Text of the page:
The natural antioxidant properties of tea may help combat the risk of developing Coronary Heart Disease. Research has suggested that drinking around 4-5 cups of tea a day may have a beneficial effect on two long established heart disease risk factors: high blood cholesterol and high blood pressure. Studies have shown that average blood cholesterol and blood pressure drop, as tea consumption increases and experts believe the flavanoids in tea are responsible for the effect. Other studies have shown that tea flavanoids may also decrease blood clotting which is another common cause of cardiovascular disease.
Tea is one of the few natural sources of fluoride (depending on the type and strength of tea) and has been shown to have a positive effect on preventing tooth decay and gum disease.
Tea consumption may have beneficial effects in reducing cancer risk. As tea is one of the most popular drinks in the world, any possible relationship between its consumption and a reduced incidence of cancer in humans is of great significance.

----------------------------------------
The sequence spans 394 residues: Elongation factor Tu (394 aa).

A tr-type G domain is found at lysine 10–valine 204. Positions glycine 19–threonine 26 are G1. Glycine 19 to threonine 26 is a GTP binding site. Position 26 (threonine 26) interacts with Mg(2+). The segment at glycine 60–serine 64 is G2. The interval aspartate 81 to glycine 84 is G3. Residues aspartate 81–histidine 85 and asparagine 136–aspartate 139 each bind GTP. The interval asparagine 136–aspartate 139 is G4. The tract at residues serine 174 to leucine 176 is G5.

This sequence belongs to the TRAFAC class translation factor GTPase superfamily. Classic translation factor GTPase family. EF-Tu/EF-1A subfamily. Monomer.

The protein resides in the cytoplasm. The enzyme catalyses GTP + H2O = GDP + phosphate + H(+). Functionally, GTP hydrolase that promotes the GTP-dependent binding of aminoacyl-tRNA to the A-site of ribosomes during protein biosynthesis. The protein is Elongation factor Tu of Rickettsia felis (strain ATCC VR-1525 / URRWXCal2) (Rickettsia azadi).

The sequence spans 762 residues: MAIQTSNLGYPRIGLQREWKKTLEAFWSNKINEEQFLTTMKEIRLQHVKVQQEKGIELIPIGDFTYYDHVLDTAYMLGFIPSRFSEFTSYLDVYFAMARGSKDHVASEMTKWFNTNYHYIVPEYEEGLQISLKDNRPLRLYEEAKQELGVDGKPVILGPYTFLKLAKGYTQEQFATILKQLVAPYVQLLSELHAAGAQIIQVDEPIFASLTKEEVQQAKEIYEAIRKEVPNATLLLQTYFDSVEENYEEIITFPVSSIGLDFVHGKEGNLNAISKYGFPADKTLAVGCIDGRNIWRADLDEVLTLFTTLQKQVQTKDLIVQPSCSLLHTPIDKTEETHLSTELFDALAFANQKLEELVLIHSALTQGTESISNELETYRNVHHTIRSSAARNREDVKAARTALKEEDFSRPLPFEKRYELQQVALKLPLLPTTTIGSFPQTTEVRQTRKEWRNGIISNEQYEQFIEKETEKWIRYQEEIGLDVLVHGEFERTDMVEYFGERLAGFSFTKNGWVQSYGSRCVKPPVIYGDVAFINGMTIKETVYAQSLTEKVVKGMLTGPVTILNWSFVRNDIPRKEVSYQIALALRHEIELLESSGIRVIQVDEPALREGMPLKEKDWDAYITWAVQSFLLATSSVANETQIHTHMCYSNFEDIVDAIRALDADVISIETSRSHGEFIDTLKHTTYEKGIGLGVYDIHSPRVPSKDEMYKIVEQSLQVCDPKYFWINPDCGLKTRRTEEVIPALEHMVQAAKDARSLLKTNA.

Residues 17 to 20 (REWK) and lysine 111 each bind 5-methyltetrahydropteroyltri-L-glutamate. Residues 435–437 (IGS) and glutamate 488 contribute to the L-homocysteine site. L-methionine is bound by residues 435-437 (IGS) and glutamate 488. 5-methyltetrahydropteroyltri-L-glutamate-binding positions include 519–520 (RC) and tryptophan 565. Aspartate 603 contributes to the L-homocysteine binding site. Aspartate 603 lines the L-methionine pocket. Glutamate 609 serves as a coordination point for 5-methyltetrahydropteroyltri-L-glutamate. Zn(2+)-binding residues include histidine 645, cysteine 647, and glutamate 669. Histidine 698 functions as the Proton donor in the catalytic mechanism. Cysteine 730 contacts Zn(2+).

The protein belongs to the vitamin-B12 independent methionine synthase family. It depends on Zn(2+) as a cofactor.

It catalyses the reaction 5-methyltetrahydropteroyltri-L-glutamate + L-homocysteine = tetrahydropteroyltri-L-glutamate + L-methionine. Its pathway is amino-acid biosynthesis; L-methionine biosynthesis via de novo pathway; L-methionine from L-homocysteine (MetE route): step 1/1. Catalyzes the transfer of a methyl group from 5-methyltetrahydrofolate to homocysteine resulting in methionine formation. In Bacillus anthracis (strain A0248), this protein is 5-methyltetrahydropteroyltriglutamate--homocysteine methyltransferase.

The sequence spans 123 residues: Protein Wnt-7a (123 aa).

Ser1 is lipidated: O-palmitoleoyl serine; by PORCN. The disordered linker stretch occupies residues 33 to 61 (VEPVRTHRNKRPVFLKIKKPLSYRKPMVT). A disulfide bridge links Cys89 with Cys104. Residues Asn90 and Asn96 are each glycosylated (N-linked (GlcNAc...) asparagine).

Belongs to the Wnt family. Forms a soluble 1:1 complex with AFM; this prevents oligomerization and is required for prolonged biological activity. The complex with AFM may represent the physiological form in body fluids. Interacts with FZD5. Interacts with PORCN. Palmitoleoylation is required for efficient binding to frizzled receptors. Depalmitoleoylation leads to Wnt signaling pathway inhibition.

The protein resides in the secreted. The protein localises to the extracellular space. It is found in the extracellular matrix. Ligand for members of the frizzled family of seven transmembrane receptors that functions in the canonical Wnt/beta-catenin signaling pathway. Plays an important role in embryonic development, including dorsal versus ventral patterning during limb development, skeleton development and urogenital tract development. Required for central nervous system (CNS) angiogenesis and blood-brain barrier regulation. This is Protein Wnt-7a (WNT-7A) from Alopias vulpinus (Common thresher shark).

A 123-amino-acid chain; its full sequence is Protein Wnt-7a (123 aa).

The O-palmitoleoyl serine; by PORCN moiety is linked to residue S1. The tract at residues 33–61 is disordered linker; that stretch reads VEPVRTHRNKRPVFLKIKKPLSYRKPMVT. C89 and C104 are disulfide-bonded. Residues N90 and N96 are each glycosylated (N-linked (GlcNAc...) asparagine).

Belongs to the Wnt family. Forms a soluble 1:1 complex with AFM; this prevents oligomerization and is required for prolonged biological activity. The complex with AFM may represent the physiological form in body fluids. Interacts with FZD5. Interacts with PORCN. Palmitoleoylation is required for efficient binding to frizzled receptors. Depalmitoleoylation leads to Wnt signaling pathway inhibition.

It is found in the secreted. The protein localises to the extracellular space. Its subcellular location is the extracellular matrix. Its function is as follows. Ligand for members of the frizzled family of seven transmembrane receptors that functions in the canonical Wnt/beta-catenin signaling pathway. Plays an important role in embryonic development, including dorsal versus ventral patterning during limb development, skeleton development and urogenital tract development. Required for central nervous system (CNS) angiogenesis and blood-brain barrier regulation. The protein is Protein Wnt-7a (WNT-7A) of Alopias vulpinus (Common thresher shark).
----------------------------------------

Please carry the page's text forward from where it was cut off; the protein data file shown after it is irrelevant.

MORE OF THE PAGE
Results of the most recent preliminary research published in Nutrition and Cancer indicated that tea may protect against the development of pancreatic and prostate cancer. Researchers from the National Centre for Toxicological Research in the United States, extracted theaflavins and polyphenols and demonstrated that they significantly inhibited the growth of human pancreatic and prostate tumour cells. Their research also indicated that tea could have a role to play in changing the genes involved in the process of causing cancer.
Free Radicals & Antioxidants:
Although the oxygen we breath is vital to life, it is also incorporated into very reactive substances called free radicals which are harmful to our bodies. Free radicals cause damage to the components of our cells and have been implicated in the slow chain reaction of damage leading to heart disease and cancer. Antioxidants in our diet help to prevent and repair the damage caused by free radical attack.
Tea (both green and black) is also a rich source of antioxidants called flavanoids. There is a growing body of evidence which confirms that those flavanoids play an important role in protecting us from heart disease and cancer.